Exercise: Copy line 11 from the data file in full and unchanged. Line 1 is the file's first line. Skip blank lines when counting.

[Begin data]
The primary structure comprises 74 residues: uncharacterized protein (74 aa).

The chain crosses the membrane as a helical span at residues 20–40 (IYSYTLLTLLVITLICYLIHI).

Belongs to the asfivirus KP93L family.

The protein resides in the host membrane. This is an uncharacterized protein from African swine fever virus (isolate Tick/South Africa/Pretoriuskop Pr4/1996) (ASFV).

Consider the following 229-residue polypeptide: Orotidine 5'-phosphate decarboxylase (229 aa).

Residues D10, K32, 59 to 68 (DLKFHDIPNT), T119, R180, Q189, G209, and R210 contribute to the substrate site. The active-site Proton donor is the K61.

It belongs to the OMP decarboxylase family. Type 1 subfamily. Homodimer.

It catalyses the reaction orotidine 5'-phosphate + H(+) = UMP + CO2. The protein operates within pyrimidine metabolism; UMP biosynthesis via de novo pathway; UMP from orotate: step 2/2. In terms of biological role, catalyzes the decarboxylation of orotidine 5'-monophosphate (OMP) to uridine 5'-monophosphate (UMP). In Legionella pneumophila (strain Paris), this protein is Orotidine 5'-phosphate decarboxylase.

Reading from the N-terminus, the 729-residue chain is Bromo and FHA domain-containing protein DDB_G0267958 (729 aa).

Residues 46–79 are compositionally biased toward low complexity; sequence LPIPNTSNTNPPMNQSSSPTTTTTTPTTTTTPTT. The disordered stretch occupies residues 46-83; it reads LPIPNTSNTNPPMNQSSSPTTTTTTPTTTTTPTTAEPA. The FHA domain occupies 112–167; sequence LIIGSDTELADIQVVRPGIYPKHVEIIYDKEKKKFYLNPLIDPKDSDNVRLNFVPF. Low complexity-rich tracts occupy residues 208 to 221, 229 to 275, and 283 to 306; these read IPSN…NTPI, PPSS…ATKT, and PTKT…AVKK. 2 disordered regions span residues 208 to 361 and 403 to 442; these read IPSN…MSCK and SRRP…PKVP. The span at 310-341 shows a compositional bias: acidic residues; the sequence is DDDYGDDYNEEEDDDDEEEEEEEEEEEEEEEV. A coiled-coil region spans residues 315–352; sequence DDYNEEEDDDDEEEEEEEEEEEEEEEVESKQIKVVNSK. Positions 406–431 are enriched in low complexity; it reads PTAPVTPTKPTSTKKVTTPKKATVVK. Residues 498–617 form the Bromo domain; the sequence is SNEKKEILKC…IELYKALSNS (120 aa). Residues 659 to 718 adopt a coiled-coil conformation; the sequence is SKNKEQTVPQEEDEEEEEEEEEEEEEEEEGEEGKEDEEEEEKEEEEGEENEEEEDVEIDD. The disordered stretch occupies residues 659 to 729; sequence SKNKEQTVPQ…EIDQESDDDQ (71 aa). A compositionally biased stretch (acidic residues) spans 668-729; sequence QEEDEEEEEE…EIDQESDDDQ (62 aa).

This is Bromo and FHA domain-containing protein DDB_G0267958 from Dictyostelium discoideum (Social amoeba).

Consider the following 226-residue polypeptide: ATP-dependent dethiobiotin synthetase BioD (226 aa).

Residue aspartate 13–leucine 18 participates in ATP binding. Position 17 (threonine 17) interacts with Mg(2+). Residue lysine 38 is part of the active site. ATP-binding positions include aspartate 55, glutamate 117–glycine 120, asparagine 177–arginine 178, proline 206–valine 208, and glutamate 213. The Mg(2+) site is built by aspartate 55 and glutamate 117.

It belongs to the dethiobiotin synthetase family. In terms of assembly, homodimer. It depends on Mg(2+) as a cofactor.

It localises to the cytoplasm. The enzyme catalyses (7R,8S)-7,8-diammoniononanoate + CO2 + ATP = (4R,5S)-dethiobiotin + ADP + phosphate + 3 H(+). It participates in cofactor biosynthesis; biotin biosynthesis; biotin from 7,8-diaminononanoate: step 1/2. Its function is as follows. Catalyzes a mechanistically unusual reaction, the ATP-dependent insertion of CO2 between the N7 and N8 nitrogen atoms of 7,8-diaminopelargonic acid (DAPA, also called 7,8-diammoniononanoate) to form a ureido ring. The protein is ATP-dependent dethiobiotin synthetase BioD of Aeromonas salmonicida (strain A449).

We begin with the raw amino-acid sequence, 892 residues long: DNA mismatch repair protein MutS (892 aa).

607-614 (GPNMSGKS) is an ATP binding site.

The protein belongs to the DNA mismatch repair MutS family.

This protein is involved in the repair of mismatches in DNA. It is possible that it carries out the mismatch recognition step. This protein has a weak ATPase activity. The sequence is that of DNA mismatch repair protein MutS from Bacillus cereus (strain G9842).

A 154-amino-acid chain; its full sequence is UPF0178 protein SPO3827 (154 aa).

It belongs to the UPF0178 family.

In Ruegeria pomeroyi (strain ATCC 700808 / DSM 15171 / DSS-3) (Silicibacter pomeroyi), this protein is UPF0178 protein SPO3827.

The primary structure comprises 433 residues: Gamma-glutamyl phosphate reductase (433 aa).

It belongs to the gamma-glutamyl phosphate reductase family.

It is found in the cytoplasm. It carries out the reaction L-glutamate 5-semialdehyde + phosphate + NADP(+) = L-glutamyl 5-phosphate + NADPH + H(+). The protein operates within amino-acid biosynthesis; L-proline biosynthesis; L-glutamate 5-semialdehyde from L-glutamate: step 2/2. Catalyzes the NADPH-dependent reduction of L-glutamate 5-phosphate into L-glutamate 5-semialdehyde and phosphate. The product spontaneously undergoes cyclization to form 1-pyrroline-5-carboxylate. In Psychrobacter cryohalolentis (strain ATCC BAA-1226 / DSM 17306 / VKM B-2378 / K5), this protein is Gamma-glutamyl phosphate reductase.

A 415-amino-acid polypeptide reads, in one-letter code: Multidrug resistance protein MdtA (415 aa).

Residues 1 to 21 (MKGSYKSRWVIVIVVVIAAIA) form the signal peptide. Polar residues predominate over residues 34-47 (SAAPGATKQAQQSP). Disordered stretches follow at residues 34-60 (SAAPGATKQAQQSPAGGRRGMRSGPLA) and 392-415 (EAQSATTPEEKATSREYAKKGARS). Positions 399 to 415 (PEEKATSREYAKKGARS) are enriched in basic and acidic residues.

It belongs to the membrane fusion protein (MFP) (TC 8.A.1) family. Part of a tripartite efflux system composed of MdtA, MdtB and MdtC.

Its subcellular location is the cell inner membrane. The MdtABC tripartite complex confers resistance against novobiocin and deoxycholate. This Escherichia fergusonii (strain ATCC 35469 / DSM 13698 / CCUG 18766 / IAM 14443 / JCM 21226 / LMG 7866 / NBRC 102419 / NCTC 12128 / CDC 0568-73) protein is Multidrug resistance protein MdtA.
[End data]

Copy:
This is Bromo and FHA domain-containing protein DDB_G0267958 from Dictyostelium discoideum (Social amoeba).